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Dear Friend,

As more people in the U.S. and the UK receive the Covid-19 vaccine and merrily repopulate restaurants, bars, and theaters, we are witnessing a terrifying and incompatible scene in India, where thousands of people are left to die as Covid-19 cases surge. While President Biden recently declared his support for waiving intellectual property rights for the vaccine, it could still take months to get a consensus of countries at the World Trade Organization to actually sign a waiver plan. 

Why are world leaders sitting in the bureaucracy of this process when they know that millions of people will die while they debate whether it’s worth saving them? First of all, these actions are only to be expected of a colonial legacy that treats poor nations as primitive and disposable. Rooted in the perceived inferiority of non-“Western” peoples, these policies reveal a dangerous logic that Western expertise, values and lives are inherently superior.

Second, the capital greed driving big pharma to fervently push against the waiver emphasises their entitled prioritisation of profit over saving individual lives. Vaccine developers refuse to disclose how much money the vaccine is generating, even as they have already accumulated billions of dollars. Such secrecy shines an ugly light on the potential guilt behind these companies’ actions, as the ethical argument to share information is indisputable. However, a partner at Pfizer complained that the miraculous feat of the industry even creating the vaccine is “all being forgotten relatively quickly now.” This statement betrays the deeply classist and colonialist narratives behind pharmaceutical companies’ work, that people should be focused on their gratitude to companies hoarding profit. This is a disturbingly effective way of gaslighting and silencing those simply demanding equitable access to it. 

While a couple hundred people profit off of thousands of deaths in the global south, we have to wonder how the perpetual protections of corporate interest by our governments directly leads to the demise of the most vulnerable populations. This sets a terrible precedent for the global cooperation needed to combat climate change, and if anything betrays how rich countries will behave during future climate crises, which while predominantly generated by those same rich countries, will be a larger burden on countries without the money and technology to combat them.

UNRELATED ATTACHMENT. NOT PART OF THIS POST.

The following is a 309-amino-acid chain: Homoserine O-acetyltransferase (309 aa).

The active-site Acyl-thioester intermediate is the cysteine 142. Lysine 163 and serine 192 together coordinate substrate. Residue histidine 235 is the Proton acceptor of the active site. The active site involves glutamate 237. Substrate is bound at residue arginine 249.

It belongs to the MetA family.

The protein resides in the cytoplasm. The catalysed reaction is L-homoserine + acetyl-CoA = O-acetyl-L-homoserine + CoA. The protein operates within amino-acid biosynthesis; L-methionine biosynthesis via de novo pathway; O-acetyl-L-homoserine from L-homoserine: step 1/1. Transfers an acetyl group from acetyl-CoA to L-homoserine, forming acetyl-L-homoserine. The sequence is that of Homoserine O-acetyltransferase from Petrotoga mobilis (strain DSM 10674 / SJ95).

[Image description: A graphic says “Take Action for a People’s Vaccine” with a large map of the world beneath, that says “Rich countries will get access to coronavirus vaccines earlier than others” highlighting when widespread coverage will be achieved for each part of the world.]

As our companies exist in the global sphere, working with employees from across the world, it becomes our responsibility too to push forward an agenda of information sharing and cooperation. You can take action here to join in the campaign for The People’s Vaccine, which aims to break up pharmaceutical monopolies and provide global vaccine access as a human right. 

A Racist Sewage Crisis

In Mount Vernon, New York, a majority-Black city, the sewage and wastewater infrastructure is collapsing, with pandemic restrictions only making the situation worse. Meanwhile, in the rest of Westchester County which is majority white, the infrastructure has no problems. This is not a coincidence, but rather connected to municipalities’ neglect of Black communities. A product of historically racist housing restrictions, the disregard for Black people’s health is rooted in negative ideas that they are dirty and inferior. As sewage makes its way into rivers and streams, residents of this community are blamed for the pollution, even though the majority of waste comes from larger Bronx neighborhoods. The environmental racism leaving Black people in poor health conditions and then falsely blamed for them creates a cycle where no one is held accountable to fix the situation.

Design for Inclusion (Virtual)
14th-18th June from 12:00PM-4:00PM EDT
Our Design for Inclusion program takes participants through the deep learning required to understand the root causes and historical processes of systems of oppression, and apply an intersectional, equity-based lens to build meaningful inclusion solutions.
  • Deepening cognisance and understanding of complex inequities and exclusions at the interpersonal level (between people in teams, relationships).
  • Analysing complex inequities at a system level and the implications of these on individuals and organisational culture and outputs.
  • Building up new capacity: flexible frameworks and tools for applying this analysis into impactful action across: policies, processes, products and people.
June DFI Booking & Info
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